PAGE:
This one I recommend.

Entertaining; surprisingly fun.

I heard they were making a film based on a 100 years old book, ideas from which have been used or mimicked in countless other science-fiction stories since. My enthusiasm inched downwards. I saw that it was going to be one of Disney‘s live action films. Enthusiasm still low. I saw the unimpressive posters at the local theater and expected an atrocitity. I was wrong.

Carter (right) and Tarkas, observing another battle between Zodanga and Helium.

When the end credits rolled and John Carter was over, not only was I relieved by how good it was but also surprised at some of the names involved, due to my limited knowledge of the film prior to seeing it. I found out the director was Andrew Stanton, one of the writer-directors at Pixar. I say he didn’t do a bad job here. Since the original Barsoom-books by Edgar Rice Burroughs are so old and have inspired so much modern sci-fi, I expected the film adaptation to be something tiresome and too familiar.

The opening tells us that what we think we know of planet Mars is not entirely true. Once upon a time (specifically the 1800’s, apparently) it was an Earth-like planet called Barsoom, where a war between the cities of Helium and Zodanga has been blazing for centuries; perhaps more. However, all changes when the prince of Zodanga, Sab Than (Dominic West) is approached by the mysterious Matai Chang (Mark Strong), the leader of an angel-like but dangerous race known as the Holy Therns, who gives him a powerful weapon known as the Ninth Ray.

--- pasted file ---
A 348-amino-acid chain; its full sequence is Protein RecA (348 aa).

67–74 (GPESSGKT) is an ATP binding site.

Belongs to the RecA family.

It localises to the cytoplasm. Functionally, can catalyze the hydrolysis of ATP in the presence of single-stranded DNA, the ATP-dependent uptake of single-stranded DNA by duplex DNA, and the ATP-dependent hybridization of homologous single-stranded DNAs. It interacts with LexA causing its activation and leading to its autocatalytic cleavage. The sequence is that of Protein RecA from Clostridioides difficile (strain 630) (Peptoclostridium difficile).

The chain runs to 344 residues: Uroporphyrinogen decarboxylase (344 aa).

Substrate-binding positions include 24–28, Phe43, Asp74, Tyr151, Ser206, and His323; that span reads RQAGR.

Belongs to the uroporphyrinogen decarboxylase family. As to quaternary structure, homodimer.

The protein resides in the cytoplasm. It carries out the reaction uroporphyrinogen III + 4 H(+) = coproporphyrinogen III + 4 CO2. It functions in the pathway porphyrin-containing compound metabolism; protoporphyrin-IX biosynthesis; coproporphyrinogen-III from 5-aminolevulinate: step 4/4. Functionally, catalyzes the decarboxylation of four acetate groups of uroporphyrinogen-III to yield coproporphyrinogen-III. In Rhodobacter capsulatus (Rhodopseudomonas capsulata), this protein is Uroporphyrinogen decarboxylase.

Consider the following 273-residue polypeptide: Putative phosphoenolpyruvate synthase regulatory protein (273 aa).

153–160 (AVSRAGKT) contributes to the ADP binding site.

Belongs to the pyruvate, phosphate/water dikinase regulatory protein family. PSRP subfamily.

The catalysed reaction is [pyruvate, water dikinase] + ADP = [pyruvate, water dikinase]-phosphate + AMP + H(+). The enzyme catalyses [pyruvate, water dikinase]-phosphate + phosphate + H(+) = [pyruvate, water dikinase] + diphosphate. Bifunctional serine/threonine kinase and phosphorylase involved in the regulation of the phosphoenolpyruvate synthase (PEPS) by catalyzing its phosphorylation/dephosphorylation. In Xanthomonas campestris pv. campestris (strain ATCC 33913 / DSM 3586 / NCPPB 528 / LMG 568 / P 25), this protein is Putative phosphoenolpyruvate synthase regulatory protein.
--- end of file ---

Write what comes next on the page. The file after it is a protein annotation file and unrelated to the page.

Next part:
John Carter aptly follows a character named John Carter (Taylor Kitsch), a fast and agile Civil War veteran in Virginia who searches for gold in certain caves, to the annoyance of the local sheriff, Powell (Bryan Cranston). In one of the caves, after being chased by both Powell and Native Americans, he fights off and kills a Holy Thern and grabs hold of his medallion which somehow transports him to the world of Barsoom. Not used to the gravity he starts hopping around on Barsoom (yes, Mars has oxygen in this story), until he is found by Tars Tarkas (voiced by Willem Dafoe), the leader of the Tharks, a group of aliens who stand on the side of neither Helium nor Zodanga.

The Tharks take Carter hostage but intend to learn from him and where he’s from. Tarkas’ second-in-command Tal Hajus (voiced by Thomas Haden Church) wishes to kill him, however, and a female Thark named Sola (Samantha Morton) begins to like Carter.

Sab Than with Princess Dejah on the night of their marriage.

Also to the Thark village comes the princess of Helium, Dejah Thoris (Lynn Collins), who has run away from her city, before Sab Than comes and asks for her hand in marriage in exchange for peace between him and the ruler of Helium (Ciarán Hinds). When Carter explains his story, Dejah suspects he might be one of the Holy Therns and therefor the most powerful being on Barsoom, even though he’s merely a guy from Virginia.